Earthquake-displaced are falling sick due to poor living conditions and coldDrinking water is a big concern. They complain that the relief materials provided by the government are not enough.
Khal Bahadur Mahar and his family of six have been living in a tarpaulin tent since Friday night after they managed to escape from their house. What remains of their house in Rawatgaun in ward 1 of Bheri Municipality in Jajarkot now is only heaps of debris.
The magnitude 6.4 earthquake with its epicentre at Ramidanda destroyed Mahar’s two houses that night. He could not salvage any belongings from either of his houses.
“We rushed out of the house when the ground began to shake. We made it out just in time with only the clothes on our back,” said Mahar. “Since then we have been living outside in the cold. My wife and children have fallen sick due to the cold weather. All of them are suffering from fever and cold. I have been taking care of them but there is not much I can do since we don’t have warm clothes or nutritious food to help them recover.”
The earthquake-displaced people say that the relief materials provided to them by the government are not enough. Each displaced family received a tarpaulin tent and a blanket.
Sudarshan BK, a resident of ward 3 of Nalgad Municipality, became a father for the second time recently. But he hasn’t been able to take joy in his fatherhood. In fact, his newborn baby, his postpartum wife, his elderly parents and his older child have fallen sick due to the cold.
“All my family members, including the newborn, have been suffering from high fever and cold. The tent does not protect us from the cold nights and the morning chills,” said BK. “It’s impossible for anyone to fall asleep at night. The cold and the fear of another earthquake keep us up at night affecting our physical and mental health.”
According to BK, the displaced people in ward 3 are at risk of catching water-borne diseases since they have been drinking water from the local stream. “The local drinking water project was destroyed by the earthquake. There is no other source of clean drinking water. We have been drinking water from the local stream and I’m afraid that will make us all more sick.”
Water supply has been affected in Khalanga, the district headquarters of Jajarkot, too. The earthquake destroyed houses and toilets which have led people to defecate in the open. The locals are worried about the possible outbreak of diarrhoea or other diseases due to a lack of safe drinking water sources.
“We have become homeless during the harsh winter season. With no roof over our heads, fire in the hearth and warm food in our stomachs, we are at risk of weakening physical health,” said Badri Shah, a local of ward 3 of Bheri. “Open defecation and the lack of clean drinking water has put us all at higher risk of contracting water-borne diseases.”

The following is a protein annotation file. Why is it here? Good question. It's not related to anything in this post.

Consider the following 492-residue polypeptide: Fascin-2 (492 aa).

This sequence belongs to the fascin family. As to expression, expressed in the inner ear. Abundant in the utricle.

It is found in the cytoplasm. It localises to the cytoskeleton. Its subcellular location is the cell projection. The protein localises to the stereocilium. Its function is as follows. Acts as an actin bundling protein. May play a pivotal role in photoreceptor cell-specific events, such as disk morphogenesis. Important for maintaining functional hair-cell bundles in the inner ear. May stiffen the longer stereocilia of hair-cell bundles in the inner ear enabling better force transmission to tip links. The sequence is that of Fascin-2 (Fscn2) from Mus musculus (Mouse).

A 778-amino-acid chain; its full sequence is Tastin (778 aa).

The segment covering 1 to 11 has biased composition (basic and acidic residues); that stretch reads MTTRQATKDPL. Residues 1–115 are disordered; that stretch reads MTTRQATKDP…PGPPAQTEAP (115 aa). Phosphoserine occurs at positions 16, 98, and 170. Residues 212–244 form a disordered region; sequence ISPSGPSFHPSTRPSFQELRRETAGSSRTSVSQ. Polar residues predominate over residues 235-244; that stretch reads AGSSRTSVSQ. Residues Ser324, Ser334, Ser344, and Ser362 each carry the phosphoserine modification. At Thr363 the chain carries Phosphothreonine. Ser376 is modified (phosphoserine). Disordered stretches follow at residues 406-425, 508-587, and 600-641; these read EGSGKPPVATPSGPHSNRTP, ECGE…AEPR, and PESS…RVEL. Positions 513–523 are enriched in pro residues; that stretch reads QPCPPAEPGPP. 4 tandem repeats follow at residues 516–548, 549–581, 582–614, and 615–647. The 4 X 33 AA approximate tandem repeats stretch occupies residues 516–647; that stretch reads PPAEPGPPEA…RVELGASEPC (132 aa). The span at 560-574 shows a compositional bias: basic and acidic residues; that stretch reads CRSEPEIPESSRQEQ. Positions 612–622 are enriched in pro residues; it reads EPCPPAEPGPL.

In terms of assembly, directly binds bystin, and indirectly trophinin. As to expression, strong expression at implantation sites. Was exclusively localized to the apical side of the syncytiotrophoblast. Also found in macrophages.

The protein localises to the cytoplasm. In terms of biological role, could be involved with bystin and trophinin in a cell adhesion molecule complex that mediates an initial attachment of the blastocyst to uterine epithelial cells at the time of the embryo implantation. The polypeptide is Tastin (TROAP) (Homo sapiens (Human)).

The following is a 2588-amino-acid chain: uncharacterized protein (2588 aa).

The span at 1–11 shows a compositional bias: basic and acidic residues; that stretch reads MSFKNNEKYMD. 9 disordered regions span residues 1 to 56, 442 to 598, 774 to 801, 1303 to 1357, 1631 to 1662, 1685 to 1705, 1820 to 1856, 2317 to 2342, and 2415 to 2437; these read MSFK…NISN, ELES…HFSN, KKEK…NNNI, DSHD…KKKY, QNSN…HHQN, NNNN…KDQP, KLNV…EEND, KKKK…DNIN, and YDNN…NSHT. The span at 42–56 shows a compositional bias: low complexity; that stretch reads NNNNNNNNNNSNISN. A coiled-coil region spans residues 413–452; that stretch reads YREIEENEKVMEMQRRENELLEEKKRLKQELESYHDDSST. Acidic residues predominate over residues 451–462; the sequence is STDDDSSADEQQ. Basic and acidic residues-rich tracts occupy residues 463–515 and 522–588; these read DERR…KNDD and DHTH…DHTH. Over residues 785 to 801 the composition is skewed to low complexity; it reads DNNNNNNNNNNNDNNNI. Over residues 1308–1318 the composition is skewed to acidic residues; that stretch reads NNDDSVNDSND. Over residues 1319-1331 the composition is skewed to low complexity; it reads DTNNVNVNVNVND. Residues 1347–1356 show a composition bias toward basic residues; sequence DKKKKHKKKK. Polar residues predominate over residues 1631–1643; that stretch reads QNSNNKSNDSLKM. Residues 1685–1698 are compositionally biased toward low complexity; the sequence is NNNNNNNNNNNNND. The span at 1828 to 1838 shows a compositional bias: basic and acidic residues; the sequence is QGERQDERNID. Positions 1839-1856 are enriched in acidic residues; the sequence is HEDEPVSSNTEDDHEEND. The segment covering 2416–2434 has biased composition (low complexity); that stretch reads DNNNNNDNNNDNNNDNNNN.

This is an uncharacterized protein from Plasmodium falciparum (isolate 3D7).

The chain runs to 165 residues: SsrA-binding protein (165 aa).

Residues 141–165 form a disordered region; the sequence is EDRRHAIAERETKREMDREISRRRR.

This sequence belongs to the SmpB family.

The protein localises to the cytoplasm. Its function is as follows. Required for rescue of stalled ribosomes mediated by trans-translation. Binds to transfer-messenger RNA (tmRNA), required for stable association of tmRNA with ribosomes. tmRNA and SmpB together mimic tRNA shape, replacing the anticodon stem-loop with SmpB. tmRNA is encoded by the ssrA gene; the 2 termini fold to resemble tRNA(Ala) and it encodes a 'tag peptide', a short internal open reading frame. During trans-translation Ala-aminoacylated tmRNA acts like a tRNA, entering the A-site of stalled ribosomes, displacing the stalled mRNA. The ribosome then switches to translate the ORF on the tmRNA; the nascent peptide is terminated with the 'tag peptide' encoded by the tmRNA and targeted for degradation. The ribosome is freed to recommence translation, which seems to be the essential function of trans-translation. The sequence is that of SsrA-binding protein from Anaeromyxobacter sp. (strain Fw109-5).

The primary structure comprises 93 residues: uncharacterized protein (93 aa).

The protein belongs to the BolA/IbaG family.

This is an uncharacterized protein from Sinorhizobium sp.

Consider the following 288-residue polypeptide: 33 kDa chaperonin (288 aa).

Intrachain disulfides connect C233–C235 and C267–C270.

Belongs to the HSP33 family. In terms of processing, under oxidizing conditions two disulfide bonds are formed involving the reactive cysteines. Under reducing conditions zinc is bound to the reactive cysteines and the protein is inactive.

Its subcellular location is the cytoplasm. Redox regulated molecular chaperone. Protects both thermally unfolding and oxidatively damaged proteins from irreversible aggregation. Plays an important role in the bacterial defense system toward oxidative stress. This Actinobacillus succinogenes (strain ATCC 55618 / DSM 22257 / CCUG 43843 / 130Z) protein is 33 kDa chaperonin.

According to Krishna Bahadur Khatri, information officer at the Jajarkot district hospital, almost 30 to 40 patients suffering from cold and fever have been visiting the hospital daily since the earthquake. Six injured people are currently receiving treatment in the hospital.
“We have been providing medicines to patients with fever and cold,” said Khatri. “The displaced are falling ill due to insufficient protection from the cold.”
Suresh Sunar, chief district officer of Jajarkot, said that the government has been sending medicines to the local units affected by the earthquake. “In the quake-hit areas where survivors are living in tents, several are falling ill due to the cold weather,” he said. According to him, doctors and health workers have also been dispatched to the affected areas.
According to Ganga Bahadur BK, a resident of Chiuritol in ward 1 of Nalgad Municipality, about 150 families in the village are living under tarpaulin tents. At least 13 people died and 50 houses were completely destroyed in the earthquake in the municipality on Friday. Similarly, some 200 domestic animals were also killed. “Since we haven’t been able to clear the rubble, the animal carcasses buried underneath have started to decompose. It’s becoming unbearable living in these conditions,” said Ganga. “Almost all families here have more than three members each. The local unit gave us one blanket. It’s impossible to keep warm.”
Dambar Bahadur Rawat, mayor of Nalgad Municipality, however, says they have provided food and essentials enough to last a week. “We are planning to distribute woollen clothes soon,” said Rawat. “We have also deployed health workers to the affected areas.”
Prakash Gharti, mayor of Bheri Municipality, one of the affected local units in Jajarkot, said that the municipality is working to improve the health of the displaced.
“We have requested the victims to drink water only after boiling as this will help prevent various illnesses. Cases of cold and fever are on the rise. We have already sent an additional batch of medicines to the local health facilities,” said Gharti. “We have asked the local health posts to monitor the situation closely.”